Fundamentals of Divorce Law





Fundamentals of U.S. Divorce Law Copyright HG.org

Divorce Law Basics

The legal termination of a marriage is referred to by different names, Divorce and Dissolution of Marriage being the two most well-known. Couples seeking a divorce must obtain one via a court judgment, after which they will be awarded a judicial decree which declares that the marriage is dissolved. After a divorce has been legally finalized, both parties are free to remarry, pending time restrictions in some jurisdictions, which vary.

Divorce orders may address various issues depending upon the specific circumstances of the parties to the divorce, such as whether there is property to be divided and/or children for whom provisions must be made. Therefore, when applicable, these orders may deal with matters such as property and bill division, alimony or spousal support, child custody, visitation, and child support, as well as any other pertinent matters that the court judges to be relevant and necessary.

When a divorce action is initiated, it may be brought by either or both parties and may be contested or uncontested. When both spouses desire the divorce and are able to come to an agreement on the relevant issues, they may obtain an uncontested divorce, which allows them to proceed through the court process far more easily and quickly than when there are unresolved issues. These uncontested divorces are the most common. Quite often these types of divorces are obtained without legal counsel.

A smaller group of married couples, though, are unable or unwilling to reach an agreement with regard to the termination of their marriage and the ensuing issues. These contested divorces take a great deal longer, make it necessary to retain legal counsel, and usually require judicial intervention to come to a conclusion and obtain orders regarding the relevant issues.

Each state creates its own laws, codes, statutes and rules for handling the termination of a marriage as well as the other associated factors. Common law in each state also plays a role. Because of this, there is no uniformity, and instead divorce laws, policies and procedure often vary greatly from one state jurisdiction to the next.


Divorce Law Basics by State

Divorce Law Articles

  • Important Differences Between Enforcement of Spousal Support Orders and Enforcement of Civil Judgments in California
    Spousal support refers to an ongoing series of payments payable to one spouse over a specified duration of time after a divorce. For spousal support to be enforceable under California law, a judgment must first be entered by the court.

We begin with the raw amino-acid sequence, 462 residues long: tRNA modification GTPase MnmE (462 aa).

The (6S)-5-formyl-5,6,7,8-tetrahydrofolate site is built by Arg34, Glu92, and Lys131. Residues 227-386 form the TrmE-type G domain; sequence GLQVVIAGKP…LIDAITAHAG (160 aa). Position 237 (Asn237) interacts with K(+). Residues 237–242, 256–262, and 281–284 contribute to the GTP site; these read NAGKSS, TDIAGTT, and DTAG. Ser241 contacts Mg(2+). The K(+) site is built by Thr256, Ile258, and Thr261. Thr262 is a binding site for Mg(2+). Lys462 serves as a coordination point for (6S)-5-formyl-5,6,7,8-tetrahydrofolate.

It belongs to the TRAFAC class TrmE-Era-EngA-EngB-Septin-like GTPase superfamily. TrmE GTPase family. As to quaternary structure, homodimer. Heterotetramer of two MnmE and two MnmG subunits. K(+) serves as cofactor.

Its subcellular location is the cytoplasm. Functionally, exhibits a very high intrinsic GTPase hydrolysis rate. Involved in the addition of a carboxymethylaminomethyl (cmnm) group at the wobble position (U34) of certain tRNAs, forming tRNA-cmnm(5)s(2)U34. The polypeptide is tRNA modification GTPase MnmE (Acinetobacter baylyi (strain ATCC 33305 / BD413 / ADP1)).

• Unlawful Provisions in Premarital Agreements
    it is vital that any attorney drafting a prenuptial agreement know about unlawful provisions. Otherwise, a client may later be unhappy if provisions of a premarital agreement, or an entire premarital agreement, is later deemed to be invalid because of the inclusion of unlawful provisions. In addition to the information provided in this article regarding unlawful provisions, any attorney should be careful that they are complying with the laws in their specific jurisdiction.
  • Parenting Time and the Upcoming Holidays
    The holidays can be stressful - add in the fact that you may be going through a divorce or separation. Here are some helpful hints to guide you through the holidays and parenting time in order to make the holidays pleasant for you and especially your children.
  • Texas Child Support Modification: Family Law IN Texas
    Top things to consider when seeking legal representation in a Texas Child Support Modification. We also explain the typical costs involved in a Child Support Modification case and important factors worth considering when trying to determine if a family law attorney is going to be a good fit.
  • Family Limited Partnerships and Divorce: Structuring the Division
    Family Limited Partnerships can present unique challenges in divorce litigation relative to the division of property and debt. It is vital to understand the key components, their structure and various valuation methods in order to effectively represent a client where a Family Limited Partnership is part of divorce proceedings.
  • Child Emancipation and Disability in Colorado
    Colorado child emancipation and disability cases can be complicated ones. This article addresses the basic issues with respect to state law.
  • Divorce Can Derail A California Family Business
    How a marital dissolution action can affect an family business in California.
  • If Your Spouse Files for Divorce While on Deployment
    Even under the best of circumstances a marriage can be difficult and often times will not work out. Being a service member whose duty at times requires overseas deployment for long periods of time can lend even more strain.
  • 10 Things to Know About Divorce for Florida Residents
    If you are a Florida resident and thinking about getting a divorce, there are several things you should keep in mind about Florida’s divorce laws. These items are important aspects to saving you time, sanity or both.
  • Getting Social Media Evidence Admitted In Court
    Knowing the rules of evidence in your particular state is vital to getting social media admitted into evidence. Cross-examination is often a time where you get much of the information admitted. This is accomplished through showing them the information on their page to verify that the data contained on their page is authentic.

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